Jeremy Stulberg is the producer and editor of Growing Up Coy, a feature-length documentary about a young Colorado family who engages in a highly publicized legal battle and landmark civil rights case, as they fight for their 6-year-old transgender daughter’s right to use the girls’ bathroom at her elementary school. The film asks a universal question that any parent could face: “How far would you go to fight for your child’s equal rights?”
I had the privilege of watching this film as part of my coverage of #DFF39 and then sitting down with Jeremy to talk about what I believe to be the next great civil rights frontier, as well as this film’s role in bringing awareness to that movement. One of the things that’s most striking about this film is the viewer’s growing understanding of how transgendered people – whether they’re six years-old or 60 – just want to live their lives to their utmost potential happiness, comfort, and acceptance.
The Mathis family, who agreed to allow this documentary to invade their lives as they embarked upon a ceaseless media blitz, come across as beautiful people willing to sacrifice damn near anything to advocate for their daughter. And that’s really what transgender rights comes down to. People want to be treated according to the way they are, not the way society believes they should be. Being transgendered seems challenging enough as is. Why are we as a society seeking to make life even harder?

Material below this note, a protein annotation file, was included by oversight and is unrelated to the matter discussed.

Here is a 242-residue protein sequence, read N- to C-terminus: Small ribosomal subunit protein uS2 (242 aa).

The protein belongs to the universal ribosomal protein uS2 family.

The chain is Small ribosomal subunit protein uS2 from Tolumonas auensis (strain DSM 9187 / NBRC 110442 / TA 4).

I don’t have an answer, but in Ep. 114 of the podcast, we talk about it at length. Jeremy has produced a tremendous film about an issue I happen to care very much about. If you’re an LGBTQ advocate – listen to this show. If you’ve never considered transgender issues in your life – listen to this show. If you’re just a fan of documentary filmmaking – listen to this show. There’s something here for everyone.